Thursday, April 8, 2010

Fiction to Film - Sisterhood of the Travelling Pants

The Fiction

Author: Anne Brashares
Publisher: Delacorte Press USA and Random House Australia
Length: 294 pages
Genre: Young Adult

Maryland teens Carmen, Bridget, Lena and Tibby have been best friends since birth (their mothers did pre-natal aerobics together) and are about to face their first summer apart. Carmen is visiting her absent father in South Carolina; Bridget is the starring player at soccer camp in Baja, Mexico; Lena stays with her grandparents in Greece; and Tibby's stays home for a summer job. The tie that is going to keep them together is a pair of pants - purchased by Carmen at a vintage store, which strangely fit all four girls perfectly. They decide to share the Pants (I feel like they should be a proper noun due to their importance in the story), travelling from girl to girl over the summer and bearing witness to a range of events, experiences and emotions.

The book is sweet, sincere, funny and touching. The characters are well-written, relatable and you truly share their individual (and collective) journeys.What I think I liked most about the whole series was the way it positively portrayed a strong sense of sisterhood and female friendship for a teenage reader (I do find a large portion of YA fiction seems to be more interested in frenemies and cliques).
So, I have some mixed feelings about this adaptation. Like Nick and Norah’s Infinite Playlist, the Sisterhood series was one of my favourite books when I was in high school, so it again became the case of me being convinced that  everything in the books wouldn’t come out ‘right’ on the screen.

The Film
Director: Ken Kwapis
Screenwriter: Delia Ephron
Studio: Alcon Entertainment and Warner Brothers
Release Date: 2005

At the time the film came out (late June 2005 in Australia), I enjoyed it but didn't love it. Watching it again with a few years (and a degree in Cinema Studies) behind me, I now feel the filmmakers did a pretty good job at adapting a quite a difficult and heartfelt book with multiple plot threads and themes into a comprehensive (and sellable) film.

The four main characters are all pretty well cast. Delia Ephron has managed to pinpoint four fairly solid plotlines and successfully weave four seperate stories together. Most importantly, the film does capture the essence of the friendship and it is handled in a fairly realistic manner.
For a more comprehensive discussion and breakdown of the film vs the book, please keep reading below the cut (though there are spoilers for the both).

Carmen (America Ferrera) is film's narrator (she also functions as the unifying voice in the book, with her narrations opening and closing the text). She goes to South Carolina expecting to spend a summer with her divorced father (Bradley Whitford) - only to find out he's kept his upcoming marriage and new family from her. Carmen feels like the outcast amongst such a picture-perfect (and to be quite honest - rather bland) family and plans for an elaborate wedding limit change her plans for a summer with her father to herself. I think Carmen's story is probably the most relatable for the averge viewer - the fear of rejection, feeling like an outsider and craving attention and acceptance from their parents.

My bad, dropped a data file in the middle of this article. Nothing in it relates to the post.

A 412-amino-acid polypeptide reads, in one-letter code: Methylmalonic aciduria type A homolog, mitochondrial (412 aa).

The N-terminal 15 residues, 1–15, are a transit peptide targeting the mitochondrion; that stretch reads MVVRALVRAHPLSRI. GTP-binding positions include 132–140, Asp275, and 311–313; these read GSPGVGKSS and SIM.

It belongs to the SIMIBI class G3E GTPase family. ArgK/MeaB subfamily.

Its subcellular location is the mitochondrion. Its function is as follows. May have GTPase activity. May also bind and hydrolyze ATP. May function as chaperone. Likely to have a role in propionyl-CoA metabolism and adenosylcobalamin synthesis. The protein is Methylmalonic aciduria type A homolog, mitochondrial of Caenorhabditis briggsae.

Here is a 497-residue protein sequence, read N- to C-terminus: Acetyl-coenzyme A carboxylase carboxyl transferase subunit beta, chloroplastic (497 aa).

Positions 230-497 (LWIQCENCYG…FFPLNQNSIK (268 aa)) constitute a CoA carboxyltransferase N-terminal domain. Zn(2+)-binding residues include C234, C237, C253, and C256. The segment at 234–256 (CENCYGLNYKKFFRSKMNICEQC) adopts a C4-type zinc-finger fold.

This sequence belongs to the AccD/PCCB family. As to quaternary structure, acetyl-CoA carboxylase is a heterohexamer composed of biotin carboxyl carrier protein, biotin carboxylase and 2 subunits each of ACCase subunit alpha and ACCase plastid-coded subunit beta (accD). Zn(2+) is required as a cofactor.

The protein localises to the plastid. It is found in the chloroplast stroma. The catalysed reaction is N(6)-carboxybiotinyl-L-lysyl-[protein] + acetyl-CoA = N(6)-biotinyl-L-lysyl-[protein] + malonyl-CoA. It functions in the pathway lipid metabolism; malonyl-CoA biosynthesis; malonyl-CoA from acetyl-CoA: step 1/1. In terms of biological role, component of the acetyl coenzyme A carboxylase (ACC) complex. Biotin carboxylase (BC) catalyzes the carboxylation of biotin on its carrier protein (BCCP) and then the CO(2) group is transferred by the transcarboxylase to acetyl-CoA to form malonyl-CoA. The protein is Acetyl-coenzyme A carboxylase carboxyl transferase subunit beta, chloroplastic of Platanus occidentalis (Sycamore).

Carmen's story plays out in a fairly accurate adaptation from the text. Bradley Whitford certainly made Albert more likeable (and sympathetic - you truly feel he doesn't quite understand how he hurt Carmen) though I was disapointed with the 2D portrayals of Krista and Paul (Carmen's future step-siblings) who are used mostly for background decoration. They removed the eventual friendship and sense of understanding between Paul and Carmen, and completely eliminated Kelly/Skeletor - who I think would have made for an amusing character on-screen. I enjoyed Carmen's storyline up until the wedding scene (which slightly differs from the book) when her father calls her to join them at the altar mid ceremony - hmmm, just going a bit too far in the fake-sweetness department for me.

As this was only her third film role, I think America does a fantastic job playing Carmen. The plot relies heavily on her 'story' to give the film structure and she often at the emotional crux. The scene in which she finally breaks down and tells her father how hurt and angry she is, is heartbreaking (and surely the strength of her performance here helped with her casting - and subsequent Golden Globe win - for Ugly Betty only a year later).

Bridget (Blake Lively) leaves behind her silent, grieving father for all-girls soccer camp in Mexico. Whilst she shines on the field, she also falls hard for instructor, Eric. After sleeping with him (or least it is implied), she shrinks back and withdraws from her usually vibrant self. Suprisingly, the film version deals more with the death of Bridget's mother - which is quite hush-hush and only briefly dealt with (at least in the first book). This inclusion definitely aids the viewer in their understanding and reception of Bridget, though at times it is kind of awkward ("oh you know who would have loved this pizza? Your Mom" - deliberate attempt to bring up Bridget's unresolved grief and emotions). However, I did kind of wish Bridget's twin Perry had been included (or even mentioned), though I suppose he wasn't essential to the film's narrative.